Umpqua Watersheds Blog

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Wilderness Committee Update

Published September 9th, 2021 in UW Blogs, Wilderness

Wilderness Committee Update… Robbin Schindele

I hope you all have had a great summer and have remained safe from the fires and from Covid,  as well as been able to spend time in the mountains, unto the lakes, or travel the coast. For the members of the wilderness committee, the summer began with a roar. Our return to the Umpqua Valley Farmers’ Market in May was very successful.  We developed a new brand for the campaign in June. We had T-shirts and ball caps made with the image and introduced them to the public at the market. The citizens of Douglas County accepted them with enthusiasm, and every Saturday, we sold a few items. But selling is a misnomer. We offered a cap or T-shirt to people for free if they donated $20.00 to support the campaign. As a bonus, their donation brought with it membership to Umpqua Watersheds. This approach created a double benefit; the Wilderness Committee brought in much-needed revenue and increased Umpqua Watersheds member rolls.

Then in late July, our efforts were cut short by the Covid surge in Douglas County. The few weeks of freedom from the worry and fear of infection the vaccine gave us was obliterated by a new, more virulent virus.

Even so, we were able to gather over 700 signed postcards demonstrating support for the proposal from fellow Douglas County citizens and mail them to Senators Jeff Merkley and Ron Wyden and Representative Peter DeFazio.

In July, committee chair Tony Cannon created a great short video about the importance of protecting our native rivers and streams and posted it to YouTube and Facebook. The headwaters of six iconic Oregon rivers are within the boundaries of the Crater Lake Wilderness Proposal and this year we extended those boundaries to include the beautiful and pristine Spring River.

The committee’s mission is to protect Crater Lake and the untouched areas surrounding it through Wilderness designation.  We are deeply involved in an issue that goes beyond that mission. Member Bob Hoehne has been our lead in the creation and the drive to pass Senator Ron Wyden’s bill, the River Democracy Act, which is probably the most significant piece of conservation legislation in recent Oregon history. The River Democracy Act will add nearly 4,700 miles of rivers and streams in Oregon to the National Wild and Scenic Rivers system – the greatest Wild and Scenic Rivers effort in our nation’s history. Nominations were submitted by 2500 Oregonians for more than15,000 rivers and streams as part of Wyden’s statewide public effort to protect more of Oregon’s waterways, reduce catastrophic wildfire risks, improve drinking water, expand recreation access, and boost recovery rural jobs and economies. Bob has worked hard to fight for the inclusion of the Upper South Umpqua River to the list of protected rivers and still hopes to accomplish that in the bill’s final draft.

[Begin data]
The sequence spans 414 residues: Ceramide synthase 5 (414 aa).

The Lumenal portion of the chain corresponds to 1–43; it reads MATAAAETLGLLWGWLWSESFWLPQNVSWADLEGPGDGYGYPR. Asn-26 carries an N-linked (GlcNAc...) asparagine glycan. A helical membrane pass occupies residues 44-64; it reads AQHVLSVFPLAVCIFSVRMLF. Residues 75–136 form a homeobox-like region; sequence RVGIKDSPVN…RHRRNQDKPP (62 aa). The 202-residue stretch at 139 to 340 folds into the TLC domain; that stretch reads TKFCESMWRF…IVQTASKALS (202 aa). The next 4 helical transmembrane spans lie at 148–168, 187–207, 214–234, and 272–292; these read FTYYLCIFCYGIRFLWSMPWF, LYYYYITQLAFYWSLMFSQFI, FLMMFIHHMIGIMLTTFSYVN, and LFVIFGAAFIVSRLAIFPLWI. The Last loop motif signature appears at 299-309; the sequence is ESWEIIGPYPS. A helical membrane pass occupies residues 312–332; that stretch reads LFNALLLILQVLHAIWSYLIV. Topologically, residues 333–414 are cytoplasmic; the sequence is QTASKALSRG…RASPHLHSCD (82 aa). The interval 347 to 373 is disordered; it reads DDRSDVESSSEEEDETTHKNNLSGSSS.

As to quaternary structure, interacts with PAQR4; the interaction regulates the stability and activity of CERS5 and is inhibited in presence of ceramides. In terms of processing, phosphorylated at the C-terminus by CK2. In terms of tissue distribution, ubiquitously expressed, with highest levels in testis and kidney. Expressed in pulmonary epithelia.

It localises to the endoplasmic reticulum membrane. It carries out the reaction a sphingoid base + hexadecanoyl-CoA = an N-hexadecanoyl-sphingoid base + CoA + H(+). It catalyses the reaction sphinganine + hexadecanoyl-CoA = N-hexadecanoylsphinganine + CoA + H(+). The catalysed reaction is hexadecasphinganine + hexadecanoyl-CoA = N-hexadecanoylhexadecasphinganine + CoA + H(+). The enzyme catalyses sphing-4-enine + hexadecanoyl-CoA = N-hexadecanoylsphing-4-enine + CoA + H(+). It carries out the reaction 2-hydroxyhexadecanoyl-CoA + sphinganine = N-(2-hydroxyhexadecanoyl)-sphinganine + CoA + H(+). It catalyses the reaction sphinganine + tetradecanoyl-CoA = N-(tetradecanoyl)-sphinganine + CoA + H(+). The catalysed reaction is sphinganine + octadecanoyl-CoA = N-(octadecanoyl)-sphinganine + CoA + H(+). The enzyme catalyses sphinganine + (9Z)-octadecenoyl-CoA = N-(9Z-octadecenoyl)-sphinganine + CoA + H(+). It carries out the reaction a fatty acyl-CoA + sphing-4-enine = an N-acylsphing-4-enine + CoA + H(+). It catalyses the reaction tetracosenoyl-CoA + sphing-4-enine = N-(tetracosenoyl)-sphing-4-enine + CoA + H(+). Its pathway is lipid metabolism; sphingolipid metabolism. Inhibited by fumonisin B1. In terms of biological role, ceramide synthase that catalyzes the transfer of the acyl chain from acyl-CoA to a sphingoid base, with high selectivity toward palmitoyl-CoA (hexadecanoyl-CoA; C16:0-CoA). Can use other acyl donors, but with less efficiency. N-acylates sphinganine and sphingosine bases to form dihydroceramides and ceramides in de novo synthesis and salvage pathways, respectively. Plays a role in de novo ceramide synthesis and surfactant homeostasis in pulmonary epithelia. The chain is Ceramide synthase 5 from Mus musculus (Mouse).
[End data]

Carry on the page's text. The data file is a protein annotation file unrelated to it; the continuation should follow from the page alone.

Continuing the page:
There are ways each of us can help: Visit to email Sen. Wyden,

visit this website: and fill out the short information form on the bottom of the page and submit the form, more importantly, is to write a letter to the editor of your local newspaper. Express your support and why you think it is essential to Douglas County and all of Oregon. Here is the link to submit a letter to the News-Review:

Please take the time to do one, or both, of these things. We are constantly asking Sen Wyden to support our Crater Lake Wilderness campaign. Let’s show him we support his priorities too.

Another member of the committee, Susan Applegate made a direct appeal for support from our senators by speaking to 2 members of Senator Merkley’s staff about our progress and intentions for the CLWP. She is also reaching out to our campaign coalition members, the National Parks Conservation Association, Environment Oregon, the Crater Lake Institute, as well as Oregon Wild, to reaffirm their commitment to the campaign. She and Bob Hoehne are doing the same to reaffirm endorsement of the campaign from sister conservation organizations such as the Native Fish Society and Cascadia Wildlands. 

Even though we love the face-to-face interactions we are doing everything we can to move our mission forward and create an outcome that will benefit you, our forests, our rivers, and the planet.




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